Steven George-Hilley

steven george-hilley

Steven George-Hilley, director

Steven George-Hilley is a communications consultant based and London and a founding member of the Africa Accelerate Project. Steven has worked on international aid campaigns across various African countries including leading school projects in The Gambia and working in local villages in parts of Kenya.

His work in Africa has been recognised in Third Sector Magazine and Civil Society Magazine, which covered a detailed piece on his work supporting Gambian villagers in The Glove Project. His other work includes interviews with BBC Radio 4 and ITV news in addition to being an Associate Editor of The Commentator.

In addition to his aid work in Africa, Steven George-Hilley is also a director of technology at UK think tank Parliament Street and works for London business think tank Colloquium. He has a keen interest in International Development debates and UK policy for the developing world.


School project in The Gambia

As director of the Africa Accelerate Project, Steven’s role and key responsibly is to lead on content creation and publicity for the group. He is also in charge of general policy direction of the organisation and manages its overall political direction.

Steven is also the founder of Centropy PR, a leading technology communications agency based in London.

Contact Steven George-Hilley on Twitter @StevenGeorgia


Follow Steven on Twitter @StevenGeorgia

Research reports


revenge porn steven george-hilley

Revenge Porn: Report

Revenge Pornography: Digital Harassment Report

For many of us, social media offers the opportunity to engage with friends and family at the touch of a button. It provides users with a platform to launch a business, to share creative ideas and reach vast global audiences.

Unfortunately the ability to instantly upload images and video is not always used responsibly. Our research shows that there are an increasing number of investigations launched by Police forces across the country into ‘revenge porn’ cases.

The offence often involves an offender uploading and sharing intimate content of a former partner onto social media, designed to cause distress and harassment. In response to the growing number of offences in this category, a new law was passed in April 2015 making such conduct illegal and a criminal offence.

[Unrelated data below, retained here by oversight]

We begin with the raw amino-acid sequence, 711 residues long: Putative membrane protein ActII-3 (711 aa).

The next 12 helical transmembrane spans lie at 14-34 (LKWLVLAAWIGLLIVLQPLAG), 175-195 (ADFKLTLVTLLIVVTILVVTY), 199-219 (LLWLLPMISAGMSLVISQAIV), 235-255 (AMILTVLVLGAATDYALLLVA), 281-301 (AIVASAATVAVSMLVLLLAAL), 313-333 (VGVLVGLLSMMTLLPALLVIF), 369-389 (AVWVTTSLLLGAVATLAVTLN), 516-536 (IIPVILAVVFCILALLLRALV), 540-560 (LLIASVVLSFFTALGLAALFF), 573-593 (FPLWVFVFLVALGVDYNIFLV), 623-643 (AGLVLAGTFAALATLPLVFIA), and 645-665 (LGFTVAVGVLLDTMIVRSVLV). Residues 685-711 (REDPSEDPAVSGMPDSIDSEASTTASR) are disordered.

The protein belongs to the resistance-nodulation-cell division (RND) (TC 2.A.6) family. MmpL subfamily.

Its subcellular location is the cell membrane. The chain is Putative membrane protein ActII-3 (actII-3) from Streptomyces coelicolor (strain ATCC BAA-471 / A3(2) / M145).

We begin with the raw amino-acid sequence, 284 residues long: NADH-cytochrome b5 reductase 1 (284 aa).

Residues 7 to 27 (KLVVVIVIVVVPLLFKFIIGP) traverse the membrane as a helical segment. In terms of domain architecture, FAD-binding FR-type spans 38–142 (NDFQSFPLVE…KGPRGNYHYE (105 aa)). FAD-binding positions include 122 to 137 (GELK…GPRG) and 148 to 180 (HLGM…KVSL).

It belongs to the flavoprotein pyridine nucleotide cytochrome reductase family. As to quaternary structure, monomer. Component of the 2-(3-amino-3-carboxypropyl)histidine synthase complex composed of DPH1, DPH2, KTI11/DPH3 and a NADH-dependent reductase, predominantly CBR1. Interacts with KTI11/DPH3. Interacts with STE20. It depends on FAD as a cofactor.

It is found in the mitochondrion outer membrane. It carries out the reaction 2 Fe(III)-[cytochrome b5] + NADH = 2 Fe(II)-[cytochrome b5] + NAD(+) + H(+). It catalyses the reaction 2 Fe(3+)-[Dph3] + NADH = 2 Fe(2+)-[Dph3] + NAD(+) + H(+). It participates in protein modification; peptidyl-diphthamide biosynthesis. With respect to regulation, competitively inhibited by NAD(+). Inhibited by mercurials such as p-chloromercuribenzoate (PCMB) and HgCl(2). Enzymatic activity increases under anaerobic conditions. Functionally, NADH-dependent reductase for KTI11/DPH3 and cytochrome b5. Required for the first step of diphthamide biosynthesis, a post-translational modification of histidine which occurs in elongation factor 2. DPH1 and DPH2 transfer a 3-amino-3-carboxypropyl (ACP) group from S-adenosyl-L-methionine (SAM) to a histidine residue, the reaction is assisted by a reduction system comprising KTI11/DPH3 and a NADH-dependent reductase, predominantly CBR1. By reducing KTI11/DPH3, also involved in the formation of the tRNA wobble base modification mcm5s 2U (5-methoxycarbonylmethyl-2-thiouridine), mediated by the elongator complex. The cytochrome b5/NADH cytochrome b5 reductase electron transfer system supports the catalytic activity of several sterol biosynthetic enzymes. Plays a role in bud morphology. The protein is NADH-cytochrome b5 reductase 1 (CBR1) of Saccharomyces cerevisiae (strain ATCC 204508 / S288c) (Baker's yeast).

Read full report published in Ⓒ 2015 by Parliament Street


Smart Government: Giving the public sector a tech injection


Smart Government

Ahead of the 2015 General Election, perhaps the most important in a generation, Parliament Street has brought together a group of leading Conservative Party activists, business and charity leaders and political figures to put forward a manifesto for “Smart Government”.

Featuring a foreword by Rt Hon Liam Fox MP, this guide proposes policy recommendations on a variety of key topical issues, such as the economic recovery, the European Union, housing, education, energy, and constitutional reform. We hope this publication will build on the vital work done by David Cameron’s Government, and help secure and enhance the future of the United Kingdom.

Read full report, Ⓒ 2015 by Parliament Street


Bring Your Own Device (BYOD) in local government

byod steven george-hilley

BYOD in Local Government 

The advent of Bring Your Own Device (BYOD) policies in both the public and private sectors is being fuelled by the tidal wave of personal devices now owned by employees which are often more expensive and sophisticated than those provided by the employer.

Devices purchased and paid for by organisations for use by employees are now often of older specification than expected and are lacking in features and applications desired in the fast-moving technology marketplace.

Once considered a privilege, work devices such as mobile phones and laptops are often seen as a second choice compared with personally selected and upgraded devices chosen by consumers. The ability of employers to keep up with these rapid changes in specification and demand is also inflamed by the fact that device orders often have to be made in batches rather than on individual requests. This means that all too often, work device upgrades are slower than expected, leaving the employer one step behind employee expectations.

Read full report. Ⓒ 2014 by Parliament Street

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